Before and during Missouri’s Big 12 Conference game at Kansas on Monday night, Jayhawks supporters repeatedly chanted “N-I-T” at the Tigers.
The fans’ suggestions that the Tigers belong in the National Invitational Tournament aren’t necessarily correct, even considering how bleak things appear for the Tigers (9-9, 4-4 Big 12 Conference). History indicates a hot finish could vault the Tigers into the NCAA Tournament. With nine losses, though, it won’t be easy.
To experience a dreamlike end to its season, the Hickman wrestling team is cutting back on sleep.
In addition to their usual afternoon practice, the Kewpies have added a session starting at 6 a.m. in preparation for the Class 3 District 5 tournament at Francis Howell High on Saturday.
Nick Fuchs didn’t expect to wrestle, but his match decided the outcome.
Fuchs, of Rock Bridge, expected a bye at heavyweight, but in a last-second move, Smith-Cotton coach Chad Hopkins moved Jimmy Brown from 215 to heavyweight.
It took a while for the Smith-Cotton Tigers to score Tuesday night.
Once they scored they found themselves too far behind to catch Hickman, which defeated the Tigers 66-38 at Hickman.
Kansas coach Bill Self offered a simple, yet thoughtful suggestion Monday night that could lead to many victories this season.
“There are going to be nights when we don’t shoot the ball well,” Self said. “In those games, we have to play great defensively.”
KANSAS CITY — Tony Temple’s perfect world isn’t hard to find.
Instead of all of the interviews, photo shoots and unrealistic expectations, Temple pictures a football field. The field is his escape, 100 yards of green solitude with freshly painted white lines.
The Columbia College women’s basketball team defeated No. 18 McKendree College 79-75 on Tuesday night in Lebanon, Ill., in an American Midwest Conference game. The Cougars took over first place in the AMC.
LAWRENCE, Kan. – Missouri appeared to have the perfect plan and had it working.
Pound the ball to Arthur Johnson and Travon Bryant, get the big men of No. 20 Kansas in foul trouble and hold down forward Wayne Simien.
The question can’t be answered now. It won’t be answered next year or the year after.
Five years is probably the earliest anyone can answer the most asked question about Missouri football’s 2004 recruiting class: Is it MU’s best?
LAWRENCE, Kan. — Coaches love to emphasize how important it is to get the ball inside. Moving the ball to the big men often leads to high-percentage shots, open looks at 3-pointers and foul trouble for the opponent.
Each team followed that formula in one half of Missouri’s 65-56 loss at No. 20 Kansas on Monday night. Missouri’s big men dominated the first half, allowing the Jayhawks to hold a two-point lead at halftime.
LAWRENCE, Kan. — Missouri junior point guard Randy Pulley, suspended indefinitely Saturday after missing two practices last week, did not make the trip to Lawrence.
A Missouri spokesman said the team has had contact with him since Saturday’s game, which he did not attend.
HOUSTON — The New England Patriots have Adam Vinatieri’s foot to thank for a Super Bowl victory.
Vinatieri gave New England its second NFL championship in three seasons with a 41-yard field goal with 4 seconds left for a thrilling 32-29 victory against the Carolina Panthers on Sunday night.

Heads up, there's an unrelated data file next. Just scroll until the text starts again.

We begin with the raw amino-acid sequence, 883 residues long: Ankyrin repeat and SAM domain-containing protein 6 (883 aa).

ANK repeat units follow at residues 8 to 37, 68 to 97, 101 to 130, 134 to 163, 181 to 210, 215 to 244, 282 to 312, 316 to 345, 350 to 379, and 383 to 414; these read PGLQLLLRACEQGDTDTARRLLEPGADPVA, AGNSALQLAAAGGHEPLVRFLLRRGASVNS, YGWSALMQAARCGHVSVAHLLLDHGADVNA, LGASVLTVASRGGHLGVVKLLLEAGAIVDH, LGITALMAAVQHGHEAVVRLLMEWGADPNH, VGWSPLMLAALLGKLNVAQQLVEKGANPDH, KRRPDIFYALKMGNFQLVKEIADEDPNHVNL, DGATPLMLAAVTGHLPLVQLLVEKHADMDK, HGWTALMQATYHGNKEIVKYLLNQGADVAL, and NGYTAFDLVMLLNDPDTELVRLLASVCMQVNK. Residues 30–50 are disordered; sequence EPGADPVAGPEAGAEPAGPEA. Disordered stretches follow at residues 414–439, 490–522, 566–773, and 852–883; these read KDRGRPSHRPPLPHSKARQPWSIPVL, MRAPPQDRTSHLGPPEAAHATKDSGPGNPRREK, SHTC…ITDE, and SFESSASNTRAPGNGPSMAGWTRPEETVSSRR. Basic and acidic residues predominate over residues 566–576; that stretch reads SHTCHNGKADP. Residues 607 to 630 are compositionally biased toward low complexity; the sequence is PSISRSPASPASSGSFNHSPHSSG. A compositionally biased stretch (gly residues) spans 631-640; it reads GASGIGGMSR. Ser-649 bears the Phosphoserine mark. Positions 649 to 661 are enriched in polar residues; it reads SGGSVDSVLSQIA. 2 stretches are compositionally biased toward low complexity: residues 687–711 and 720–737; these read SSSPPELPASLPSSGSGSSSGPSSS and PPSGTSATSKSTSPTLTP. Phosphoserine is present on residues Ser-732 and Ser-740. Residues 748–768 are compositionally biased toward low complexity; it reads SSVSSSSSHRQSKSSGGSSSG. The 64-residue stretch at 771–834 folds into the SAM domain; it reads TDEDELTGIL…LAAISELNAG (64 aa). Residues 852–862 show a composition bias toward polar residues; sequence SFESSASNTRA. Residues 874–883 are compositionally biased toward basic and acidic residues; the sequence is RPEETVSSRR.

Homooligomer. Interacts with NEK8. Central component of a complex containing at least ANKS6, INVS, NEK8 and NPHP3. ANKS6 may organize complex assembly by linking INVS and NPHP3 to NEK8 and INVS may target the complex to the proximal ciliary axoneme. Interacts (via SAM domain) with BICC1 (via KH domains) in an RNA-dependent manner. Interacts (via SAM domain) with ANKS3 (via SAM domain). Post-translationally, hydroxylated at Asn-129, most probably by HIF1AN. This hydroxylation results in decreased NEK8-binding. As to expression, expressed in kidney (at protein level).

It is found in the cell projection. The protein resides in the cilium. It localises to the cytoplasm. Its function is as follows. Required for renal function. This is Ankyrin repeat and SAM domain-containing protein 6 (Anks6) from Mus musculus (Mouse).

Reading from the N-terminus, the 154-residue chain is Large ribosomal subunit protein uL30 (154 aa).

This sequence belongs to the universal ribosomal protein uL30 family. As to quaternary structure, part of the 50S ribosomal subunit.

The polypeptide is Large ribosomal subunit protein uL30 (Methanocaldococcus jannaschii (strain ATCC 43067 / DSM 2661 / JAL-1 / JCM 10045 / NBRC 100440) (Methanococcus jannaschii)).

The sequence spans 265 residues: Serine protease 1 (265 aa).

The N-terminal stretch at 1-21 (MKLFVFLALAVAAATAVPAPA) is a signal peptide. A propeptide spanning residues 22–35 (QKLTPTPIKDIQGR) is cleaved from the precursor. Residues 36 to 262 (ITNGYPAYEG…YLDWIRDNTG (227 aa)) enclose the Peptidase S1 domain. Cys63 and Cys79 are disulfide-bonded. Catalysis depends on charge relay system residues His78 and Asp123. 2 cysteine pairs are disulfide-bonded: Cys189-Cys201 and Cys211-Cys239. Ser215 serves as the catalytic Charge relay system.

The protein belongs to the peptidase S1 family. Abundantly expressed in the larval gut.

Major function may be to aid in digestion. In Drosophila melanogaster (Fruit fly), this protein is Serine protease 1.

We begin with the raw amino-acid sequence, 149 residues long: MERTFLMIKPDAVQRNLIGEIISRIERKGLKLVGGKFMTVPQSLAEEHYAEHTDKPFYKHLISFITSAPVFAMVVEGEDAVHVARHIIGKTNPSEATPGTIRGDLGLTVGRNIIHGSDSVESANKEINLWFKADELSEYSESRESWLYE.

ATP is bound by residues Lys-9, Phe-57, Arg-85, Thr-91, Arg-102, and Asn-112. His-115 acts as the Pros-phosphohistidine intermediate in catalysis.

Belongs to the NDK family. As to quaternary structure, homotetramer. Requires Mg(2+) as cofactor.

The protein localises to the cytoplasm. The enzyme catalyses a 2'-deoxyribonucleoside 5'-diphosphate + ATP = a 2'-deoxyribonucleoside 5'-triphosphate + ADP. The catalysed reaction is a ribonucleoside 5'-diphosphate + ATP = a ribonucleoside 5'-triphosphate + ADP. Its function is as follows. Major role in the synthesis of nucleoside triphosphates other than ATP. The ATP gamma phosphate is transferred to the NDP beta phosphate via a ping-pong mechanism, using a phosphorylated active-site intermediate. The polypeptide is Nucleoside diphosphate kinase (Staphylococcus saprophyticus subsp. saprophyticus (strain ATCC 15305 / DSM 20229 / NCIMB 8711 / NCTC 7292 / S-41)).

It wasn’t so long ago that Brad Smith was a relative unknown. In two years, he went from an anonymous name on a recruiting list to one of the most talented dual-threat quarterbacks in the nation.
His future replacements don’t have the luxury of limited expectations. For Chase Patton and Darrell Jackson, the pressure to perform and build on Smith’s performance will be there from day one.
Anger, frustration and disappointment have plagued Missouri’s season, but much of that could be forgotten with a win tonight.
That’s when the Tigers (9-8, 4-3 Big 12 Conference) travel to Kansas for their first meeting of the season with the rival Jayhawks at 8 p.m.
Thomas Gardner is so confident in his shot that having 10 healthy fingers is unnecessary.
After driving to the basket and colliding with Kansas State forward Justin Williams in the first half Saturday, Gardner flipped the ball into the basket and drew the foul. He also jammed the ring finger on his left, nonshooting hand, and dislocated it.
When it comes to 3-point shooting, Missouri won’t let itself get discouraged easily.
The Tigers displayed their 3-point resolve in their 62-53 victory against Kansas State on Saturday at Hearnes Center.
“This team feels, even though we shot badly in the first half, that doesn’t mean we’re going into the second half like ‘Hey, let’s not shoot,’” junior guard Jason Conley said. “We have such good shooters that we’re not going to let that slow us down.”
Although defense dominated most of the game between Missouri and Colorado on Saturday, offensive execution was the deciding factor.
Missouri’s seniors committed five costly turnovers in the final minutes, and No. 11 Colorado executed perfectly on its final possession and escaped with a 68-66 Big 12 Conference win in front of 7,154 at Hearnes Center, the fourth-largest MU women’s basketball crowd.
Injuries continue to come at inopportune times for Missouri.
For the second time in four days, the MU women’s basketball team tried to beat a ranked opponent, but failed, losing 68-66 to No. 11 Colorado on Saturday at Hearnes Center.
Missouri point guard Randy Pulley’s minutes have been dwindling in the Tigers’ past two games.
On Saturday, Pulley did not even make it to the game.
After Saturday’s game, Rock Bridge coach Bob Plourde walked straight from the postgame locker room to his office. He wasn’t smiling. He wasn’t talking. His face was red and his steps were brisk.
Plourde was frustrated and he had every right to be. His team was sluggish and sloppy in the second half during a 56-34 loss against Vashon at Rock Bridge.